The other brands on this list are consumer brands with a strong online presence. Doritos, for example, released the most viral advert during 2016’s Superbowl and Oreo has successfully reinvented its traditional ‘pantry’ brand to become “an agile, culturally prolific marketer”.

This was thanks to Oreo’s aggressive pushes online through its “Twist, Lick, Dunk” mobile app and cheek-in-tongue tweets that garnered a lot of attention among young people. The app became the the best performing branded game ever launched.

“We have a lot of mature brands and culture gives brands rebirth, it breathes life into the room,” says Dana Anderson, CMO of Mondelēz International, parent company of Oreo.

Social media use?

For Gen Z, social media is for consuming and connecting, not sharing.

The most popular social media platforms are Snapchat, Instagram and Facebook. And while this makes them potential marketing channels for brands, only Facebook has a streamline ad platform whereas Snapchat lacks the ability to accurately target certain audiences.

Source: It’s Lit report

New tools for brands range from Instagram stories to Facebook Live.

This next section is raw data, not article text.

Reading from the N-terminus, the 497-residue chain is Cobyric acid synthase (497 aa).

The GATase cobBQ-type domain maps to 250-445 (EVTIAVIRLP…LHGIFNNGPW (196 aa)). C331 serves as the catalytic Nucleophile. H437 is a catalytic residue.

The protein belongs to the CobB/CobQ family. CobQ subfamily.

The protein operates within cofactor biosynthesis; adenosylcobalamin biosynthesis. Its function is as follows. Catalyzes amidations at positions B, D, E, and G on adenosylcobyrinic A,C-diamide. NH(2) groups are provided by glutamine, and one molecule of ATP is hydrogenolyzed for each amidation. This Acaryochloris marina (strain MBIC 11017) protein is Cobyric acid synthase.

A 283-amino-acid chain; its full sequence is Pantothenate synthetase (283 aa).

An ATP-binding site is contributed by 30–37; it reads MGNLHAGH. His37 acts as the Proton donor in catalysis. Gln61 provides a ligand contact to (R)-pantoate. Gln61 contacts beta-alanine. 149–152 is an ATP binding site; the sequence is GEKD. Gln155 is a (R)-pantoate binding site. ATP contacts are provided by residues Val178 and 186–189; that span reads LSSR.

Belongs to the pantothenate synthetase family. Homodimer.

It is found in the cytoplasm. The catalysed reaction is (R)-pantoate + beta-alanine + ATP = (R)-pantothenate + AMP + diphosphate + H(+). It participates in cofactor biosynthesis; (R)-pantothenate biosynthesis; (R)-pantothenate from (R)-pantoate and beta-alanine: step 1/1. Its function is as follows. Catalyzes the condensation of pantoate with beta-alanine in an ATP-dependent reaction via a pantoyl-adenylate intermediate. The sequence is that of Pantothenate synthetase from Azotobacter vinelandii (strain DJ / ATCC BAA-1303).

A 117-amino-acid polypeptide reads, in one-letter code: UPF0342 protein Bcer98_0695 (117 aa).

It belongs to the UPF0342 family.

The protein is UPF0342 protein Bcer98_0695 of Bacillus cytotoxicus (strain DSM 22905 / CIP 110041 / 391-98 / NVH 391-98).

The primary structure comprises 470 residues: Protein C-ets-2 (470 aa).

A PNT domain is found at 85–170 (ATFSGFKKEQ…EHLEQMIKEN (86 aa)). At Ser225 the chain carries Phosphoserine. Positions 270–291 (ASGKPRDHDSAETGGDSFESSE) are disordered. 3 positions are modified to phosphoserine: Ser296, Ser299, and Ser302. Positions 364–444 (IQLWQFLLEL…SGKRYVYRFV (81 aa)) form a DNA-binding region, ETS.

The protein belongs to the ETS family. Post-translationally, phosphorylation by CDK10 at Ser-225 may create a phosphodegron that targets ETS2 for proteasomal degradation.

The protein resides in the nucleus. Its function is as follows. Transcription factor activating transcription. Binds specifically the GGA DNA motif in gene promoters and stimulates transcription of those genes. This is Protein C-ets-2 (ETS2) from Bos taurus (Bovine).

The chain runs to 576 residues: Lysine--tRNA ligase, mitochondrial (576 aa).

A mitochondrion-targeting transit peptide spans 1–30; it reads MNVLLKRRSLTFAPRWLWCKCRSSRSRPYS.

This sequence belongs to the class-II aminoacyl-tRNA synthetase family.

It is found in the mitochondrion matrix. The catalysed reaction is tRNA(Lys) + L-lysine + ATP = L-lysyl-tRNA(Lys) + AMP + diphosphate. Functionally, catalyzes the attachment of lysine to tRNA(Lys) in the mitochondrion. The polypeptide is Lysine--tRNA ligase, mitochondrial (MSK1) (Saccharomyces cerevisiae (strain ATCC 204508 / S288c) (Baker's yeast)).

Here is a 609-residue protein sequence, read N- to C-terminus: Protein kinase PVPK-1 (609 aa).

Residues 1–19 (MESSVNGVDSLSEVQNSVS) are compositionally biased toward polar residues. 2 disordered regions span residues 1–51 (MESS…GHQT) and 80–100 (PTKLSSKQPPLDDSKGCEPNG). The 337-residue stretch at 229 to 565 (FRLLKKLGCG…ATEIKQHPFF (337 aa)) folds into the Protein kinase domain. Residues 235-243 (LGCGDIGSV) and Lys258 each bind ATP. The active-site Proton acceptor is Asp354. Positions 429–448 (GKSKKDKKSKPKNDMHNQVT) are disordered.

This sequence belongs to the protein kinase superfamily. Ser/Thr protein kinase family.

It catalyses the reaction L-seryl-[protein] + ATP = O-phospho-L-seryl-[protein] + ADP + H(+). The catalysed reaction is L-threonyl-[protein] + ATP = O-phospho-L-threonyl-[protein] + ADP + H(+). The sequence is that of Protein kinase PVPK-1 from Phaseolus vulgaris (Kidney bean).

Being connected all the time means Gen Z consumers have a constant pulse on trends.

Below is a spectrum of brands ranked based on their prevalence in the minds of Gen Z out of 122 brands in total.

(Click to enlarge) Source: It’s Lit report

Tech companies with a ‘cool’ factor:

  • Facebook
  • Instagram
  • Samsung
  • Amazon
  • Apple
  • Snapchat

Who has lost a bit of ‘cool’ factor?

  • Line (this would be very different in Asia, where 69% of its 1 billion active users reside)
  • Zara
  • Uniqlo
  • Lululemon
  • Supreme

What can businesses learn from this?

Gen Z never knew the world without the internet. Teenagers around the world today value stimulation, instant gratification and information and this in turn, changes the way brands need to position themselves.

Gen Z consumers are familiar with finding information and tech products, which means that brands need to appeal to this new wave of consumers by attaching a strong message to its product instead of trying to promote a meaningless item.

There are good ways to do this – see Nike – and terrible ways to achieve this – think Pepsi’s PR disaster with Kendall Jenner.